'Sully' Sullenberger Remembers the Miracle on the Hudson

Passengers and crew are rescued from the slowly sinking US Airways Flight 1549 after the plane made an emergency landing on the Hudson River on January 15, 2009. Before the police and the U.S. Coast Guard arrived on the scene, the first rescuers were a handful of ferries that offer visitors tours and shuttle commuters between New Jersey and Manhattan. Eric Thayer/Reuters/Newscom

On January 15, 2009, Captain Chesley Burnett "Sully" Sullenberger and First Officer Jeffrey Skiles piloted US Airways Flight 1549, what was supposed to be a routine flight from 
New York to North Carolina. Skiles was in control for takeoff until, two minutes into the flight, a huge flock of birds flew directly into the plane's engines, rendering both useless. They were more than 3,000 feet in the air, without power and slowly falling to Earth. Sully calmly said, "My aircraft." Those two words would change his life forever. Newsweek spoke to Sully about the day he executed a controlled water landing on the Hudson River, saving all on board.

Tell us about that day in your own words.

It was a day like literally 10,000 other days—until it wasn't. I had been flying airplanes for 42 years, and in all that time I never knew when or even if I would be faced with some ultimate challenge.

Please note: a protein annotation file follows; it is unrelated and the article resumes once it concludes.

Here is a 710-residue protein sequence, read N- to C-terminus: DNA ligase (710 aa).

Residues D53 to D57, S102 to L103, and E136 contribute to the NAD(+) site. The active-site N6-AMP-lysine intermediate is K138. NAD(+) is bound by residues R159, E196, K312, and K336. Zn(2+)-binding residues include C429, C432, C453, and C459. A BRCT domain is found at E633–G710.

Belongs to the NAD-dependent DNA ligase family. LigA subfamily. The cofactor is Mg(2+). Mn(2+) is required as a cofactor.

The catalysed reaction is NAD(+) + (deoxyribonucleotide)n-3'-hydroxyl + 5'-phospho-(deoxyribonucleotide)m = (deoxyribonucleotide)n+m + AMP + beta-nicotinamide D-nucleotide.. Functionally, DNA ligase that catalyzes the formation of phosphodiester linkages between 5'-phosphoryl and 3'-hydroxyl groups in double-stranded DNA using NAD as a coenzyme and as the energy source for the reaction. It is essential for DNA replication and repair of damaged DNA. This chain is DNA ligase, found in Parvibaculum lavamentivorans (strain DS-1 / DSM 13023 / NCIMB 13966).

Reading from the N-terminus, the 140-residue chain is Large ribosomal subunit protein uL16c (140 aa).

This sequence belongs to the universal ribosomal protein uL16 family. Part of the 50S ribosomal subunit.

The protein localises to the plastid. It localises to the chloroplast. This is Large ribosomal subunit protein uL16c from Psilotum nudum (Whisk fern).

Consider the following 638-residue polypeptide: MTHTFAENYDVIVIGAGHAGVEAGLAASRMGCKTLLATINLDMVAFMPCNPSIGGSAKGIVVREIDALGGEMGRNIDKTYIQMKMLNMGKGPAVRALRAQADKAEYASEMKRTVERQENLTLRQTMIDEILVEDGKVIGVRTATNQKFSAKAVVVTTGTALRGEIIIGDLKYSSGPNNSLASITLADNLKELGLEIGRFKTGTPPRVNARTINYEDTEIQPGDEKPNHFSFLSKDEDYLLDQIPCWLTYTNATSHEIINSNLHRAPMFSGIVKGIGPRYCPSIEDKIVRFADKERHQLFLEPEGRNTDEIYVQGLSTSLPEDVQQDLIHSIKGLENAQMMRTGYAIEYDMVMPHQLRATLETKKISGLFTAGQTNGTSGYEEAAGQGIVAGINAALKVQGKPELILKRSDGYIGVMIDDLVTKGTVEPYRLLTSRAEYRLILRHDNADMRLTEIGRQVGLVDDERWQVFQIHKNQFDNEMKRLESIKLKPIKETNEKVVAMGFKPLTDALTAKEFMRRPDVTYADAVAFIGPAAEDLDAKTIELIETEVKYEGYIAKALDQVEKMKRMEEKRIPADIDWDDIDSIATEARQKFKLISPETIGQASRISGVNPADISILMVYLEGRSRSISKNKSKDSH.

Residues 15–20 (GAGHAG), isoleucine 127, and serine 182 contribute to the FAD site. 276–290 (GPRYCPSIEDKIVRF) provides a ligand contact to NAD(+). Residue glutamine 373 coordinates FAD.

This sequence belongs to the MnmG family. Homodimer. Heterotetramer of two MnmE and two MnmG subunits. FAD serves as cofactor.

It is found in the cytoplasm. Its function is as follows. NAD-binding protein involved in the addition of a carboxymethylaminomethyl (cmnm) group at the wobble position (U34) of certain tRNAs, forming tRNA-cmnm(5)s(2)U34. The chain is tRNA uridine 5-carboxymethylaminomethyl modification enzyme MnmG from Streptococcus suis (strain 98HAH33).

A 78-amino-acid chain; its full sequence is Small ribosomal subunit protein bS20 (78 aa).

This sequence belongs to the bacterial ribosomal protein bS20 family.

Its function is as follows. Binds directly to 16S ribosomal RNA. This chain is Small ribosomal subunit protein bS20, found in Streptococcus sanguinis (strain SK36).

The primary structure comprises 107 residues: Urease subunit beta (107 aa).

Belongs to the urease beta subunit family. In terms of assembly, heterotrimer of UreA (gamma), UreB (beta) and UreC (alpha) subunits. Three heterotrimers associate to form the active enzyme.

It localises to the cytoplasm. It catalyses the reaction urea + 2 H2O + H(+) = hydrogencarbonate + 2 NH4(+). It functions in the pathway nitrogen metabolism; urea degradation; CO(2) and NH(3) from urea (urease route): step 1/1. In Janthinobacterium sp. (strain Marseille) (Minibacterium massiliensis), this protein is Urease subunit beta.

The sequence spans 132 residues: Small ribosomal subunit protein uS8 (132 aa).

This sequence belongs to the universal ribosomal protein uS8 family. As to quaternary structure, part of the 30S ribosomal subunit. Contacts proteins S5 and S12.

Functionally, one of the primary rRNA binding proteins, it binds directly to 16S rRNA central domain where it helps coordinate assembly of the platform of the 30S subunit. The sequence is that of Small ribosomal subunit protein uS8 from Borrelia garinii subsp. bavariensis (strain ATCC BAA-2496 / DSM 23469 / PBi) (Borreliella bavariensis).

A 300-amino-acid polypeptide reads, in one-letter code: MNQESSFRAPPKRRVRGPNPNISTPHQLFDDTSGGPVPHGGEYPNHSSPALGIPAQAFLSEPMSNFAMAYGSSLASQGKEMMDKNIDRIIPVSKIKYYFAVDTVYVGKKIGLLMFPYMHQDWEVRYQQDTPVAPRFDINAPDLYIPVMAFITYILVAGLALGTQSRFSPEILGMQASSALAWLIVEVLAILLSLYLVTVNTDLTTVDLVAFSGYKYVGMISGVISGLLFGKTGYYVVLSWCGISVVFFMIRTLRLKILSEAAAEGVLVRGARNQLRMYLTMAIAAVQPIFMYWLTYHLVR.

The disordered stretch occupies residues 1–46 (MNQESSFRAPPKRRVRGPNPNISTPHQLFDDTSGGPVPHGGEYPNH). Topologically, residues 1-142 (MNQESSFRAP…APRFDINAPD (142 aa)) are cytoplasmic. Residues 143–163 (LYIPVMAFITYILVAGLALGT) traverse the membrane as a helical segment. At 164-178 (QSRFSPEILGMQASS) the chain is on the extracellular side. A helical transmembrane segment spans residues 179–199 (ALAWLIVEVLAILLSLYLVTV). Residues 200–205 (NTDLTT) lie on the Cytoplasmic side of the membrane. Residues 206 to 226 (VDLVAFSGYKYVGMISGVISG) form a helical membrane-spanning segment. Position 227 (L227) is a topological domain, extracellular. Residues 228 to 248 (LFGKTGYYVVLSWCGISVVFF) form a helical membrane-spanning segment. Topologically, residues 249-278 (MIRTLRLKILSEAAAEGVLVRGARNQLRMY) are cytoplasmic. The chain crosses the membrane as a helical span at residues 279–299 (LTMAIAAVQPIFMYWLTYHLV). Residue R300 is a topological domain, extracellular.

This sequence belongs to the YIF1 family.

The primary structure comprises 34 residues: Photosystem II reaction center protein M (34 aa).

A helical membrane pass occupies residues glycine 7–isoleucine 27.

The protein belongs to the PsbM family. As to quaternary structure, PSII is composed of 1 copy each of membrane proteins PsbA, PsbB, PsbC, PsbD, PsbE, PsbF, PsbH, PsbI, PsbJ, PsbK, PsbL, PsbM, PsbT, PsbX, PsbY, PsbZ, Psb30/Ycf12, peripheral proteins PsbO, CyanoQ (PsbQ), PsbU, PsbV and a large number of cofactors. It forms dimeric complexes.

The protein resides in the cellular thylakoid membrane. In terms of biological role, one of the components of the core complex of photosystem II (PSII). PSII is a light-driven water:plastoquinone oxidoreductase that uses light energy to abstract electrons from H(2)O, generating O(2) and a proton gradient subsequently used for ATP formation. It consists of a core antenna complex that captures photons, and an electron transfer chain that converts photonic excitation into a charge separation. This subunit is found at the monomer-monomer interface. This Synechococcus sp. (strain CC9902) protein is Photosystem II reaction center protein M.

I had never been so challenged in an airplane that I doubted the outcome.

Did you ever have any doubt in your mind that you would not be able to save the day?

At the outset, we had the great advantage of knowing what had caused this: I had seen the birds about two or three seconds before we struck them—but not enough time to maneuver away. When we struck them and the engines were damaged, I knew in that moment that it was going to be a life-changing event—that this was going to be unlike any experience I had ever had. I knew it was going to be the hardest day of my life, the biggest problem I would ever have to solve. But I was confident I could solve it. I never thought I would die that day. I was just trying to make sure that no one else did.

Why were you so confident that you would
 not die?

I knew I could find a way. Even though this was 
an unanticipated event for which we have never specifically trained, I was confident that I could quickly synthesize a lifetime of training and experience, adapt it in a new way to solve a problem 
I had never seen before and get it right the first time, and so that's what I did. In 208 seconds. I wasn't sure at the outset exactly what steps I would take, but we didn't have a lot of ambiguity: I knew what happened. I didn't have to waste time with the "what happened?" phase. I was able to go right to the "how do I fix this?" phase.

Captain Sullenberger and his wife, Lorrie, at the 2011 CNN Heroes: An All-Star Tribute on December 11,2011, in Los Angeles, California. Sully has written two books: 2009’s Highest Duty and 2012’s Making a Difference: Stories of Vision and Courage from America’s Leaders. Shutterstock

How did you know what to do?